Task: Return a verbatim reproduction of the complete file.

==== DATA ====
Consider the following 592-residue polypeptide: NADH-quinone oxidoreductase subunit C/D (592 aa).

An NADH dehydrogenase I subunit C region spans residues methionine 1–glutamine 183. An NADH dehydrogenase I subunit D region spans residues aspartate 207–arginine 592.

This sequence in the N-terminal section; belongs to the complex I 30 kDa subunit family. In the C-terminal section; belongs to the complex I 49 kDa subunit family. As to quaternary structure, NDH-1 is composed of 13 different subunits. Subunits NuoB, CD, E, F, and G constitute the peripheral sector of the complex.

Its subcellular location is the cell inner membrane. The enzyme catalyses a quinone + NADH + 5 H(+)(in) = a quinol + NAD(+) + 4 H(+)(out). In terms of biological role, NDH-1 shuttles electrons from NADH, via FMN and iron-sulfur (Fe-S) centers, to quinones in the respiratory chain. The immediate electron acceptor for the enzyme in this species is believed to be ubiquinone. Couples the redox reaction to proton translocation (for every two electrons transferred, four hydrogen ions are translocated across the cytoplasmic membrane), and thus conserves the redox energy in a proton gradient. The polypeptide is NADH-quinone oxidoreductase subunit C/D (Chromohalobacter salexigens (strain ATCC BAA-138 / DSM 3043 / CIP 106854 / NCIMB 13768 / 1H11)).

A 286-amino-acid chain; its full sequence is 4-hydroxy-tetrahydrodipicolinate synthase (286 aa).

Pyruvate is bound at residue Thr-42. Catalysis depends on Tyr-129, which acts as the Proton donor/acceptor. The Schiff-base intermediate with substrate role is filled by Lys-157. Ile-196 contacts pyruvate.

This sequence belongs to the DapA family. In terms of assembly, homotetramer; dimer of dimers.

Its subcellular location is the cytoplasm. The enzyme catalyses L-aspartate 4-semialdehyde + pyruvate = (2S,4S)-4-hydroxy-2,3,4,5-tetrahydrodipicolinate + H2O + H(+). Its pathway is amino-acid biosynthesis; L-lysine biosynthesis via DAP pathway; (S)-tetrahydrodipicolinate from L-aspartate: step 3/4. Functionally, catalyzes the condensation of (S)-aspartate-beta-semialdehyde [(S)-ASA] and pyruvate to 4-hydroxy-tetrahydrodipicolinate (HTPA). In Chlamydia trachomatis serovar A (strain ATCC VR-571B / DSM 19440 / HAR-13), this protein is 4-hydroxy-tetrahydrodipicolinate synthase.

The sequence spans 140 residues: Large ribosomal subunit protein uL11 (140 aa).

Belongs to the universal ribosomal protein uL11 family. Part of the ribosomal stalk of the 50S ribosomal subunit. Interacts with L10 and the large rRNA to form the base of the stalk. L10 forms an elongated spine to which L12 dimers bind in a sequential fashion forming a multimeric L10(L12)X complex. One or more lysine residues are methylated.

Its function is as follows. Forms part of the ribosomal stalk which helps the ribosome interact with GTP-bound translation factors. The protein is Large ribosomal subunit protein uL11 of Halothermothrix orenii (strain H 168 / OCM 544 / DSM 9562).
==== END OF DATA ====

Consider the following 592-residue polypeptide: NADH-quinone oxidoreductase subunit C/D (592 aa).

An NADH dehydrogenase I subunit C region spans residues methionine 1–glutamine 183. An NADH dehydrogenase I subunit D region spans residues aspartate 207–arginine 592.

This sequence in the N-terminal section; belongs to the complex I 30 kDa subunit family. In the C-terminal section; belongs to the complex I 49 kDa subunit family. As to quaternary structure, NDH-1 is composed of 13 different subunits. Subunits NuoB, CD, E, F, and G constitute the peripheral sector of the complex.

Its subcellular location is the cell inner membrane. The enzyme catalyses a quinone + NADH + 5 H(+)(in) = a quinol + NAD(+) + 4 H(+)(out). In terms of biological role, NDH-1 shuttles electrons from NADH, via FMN and iron-sulfur (Fe-S) centers, to quinones in the respiratory chain. The immediate electron acceptor for the enzyme in this species is believed to be ubiquinone. Couples the redox reaction to proton translocation (for every two electrons transferred, four hydrogen ions are translocated across the cytoplasmic membrane), and thus conserves the redox energy in a proton gradient. The polypeptide is NADH-quinone oxidoreductase subunit C/D (Chromohalobacter salexigens (strain ATCC BAA-138 / DSM 3043 / CIP 106854 / NCIMB 13768 / 1H11)).

A 286-amino-acid chain; its full sequence is 4-hydroxy-tetrahydrodipicolinate synthase (286 aa).

Pyruvate is bound at residue Thr-42. Catalysis depends on Tyr-129, which acts as the Proton donor/acceptor. The Schiff-base intermediate with substrate role is filled by Lys-157. Ile-196 contacts pyruvate.

This sequence belongs to the DapA family. In terms of assembly, homotetramer; dimer of dimers.

Its subcellular location is the cytoplasm. The enzyme catalyses L-aspartate 4-semialdehyde + pyruvate = (2S,4S)-4-hydroxy-2,3,4,5-tetrahydrodipicolinate + H2O + H(+). Its pathway is amino-acid biosynthesis; L-lysine biosynthesis via DAP pathway; (S)-tetrahydrodipicolinate from L-aspartate: step 3/4. Functionally, catalyzes the condensation of (S)-aspartate-beta-semialdehyde [(S)-ASA] and pyruvate to 4-hydroxy-tetrahydrodipicolinate (HTPA). In Chlamydia trachomatis serovar A (strain ATCC VR-571B / DSM 19440 / HAR-13), this protein is 4-hydroxy-tetrahydrodipicolinate synthase.

The sequence spans 140 residues: Large ribosomal subunit protein uL11 (140 aa).

Belongs to the universal ribosomal protein uL11 family. Part of the ribosomal stalk of the 50S ribosomal subunit. Interacts with L10 and the large rRNA to form the base of the stalk. L10 forms an elongated spine to which L12 dimers bind in a sequential fashion forming a multimeric L10(L12)X complex. One or more lysine residues are methylated.

Its function is as follows. Forms part of the ribosomal stalk which helps the ribosome interact with GTP-bound translation factors. The protein is Large ribosomal subunit protein uL11 of Halothermothrix orenii (strain H 168 / OCM 544 / DSM 9562).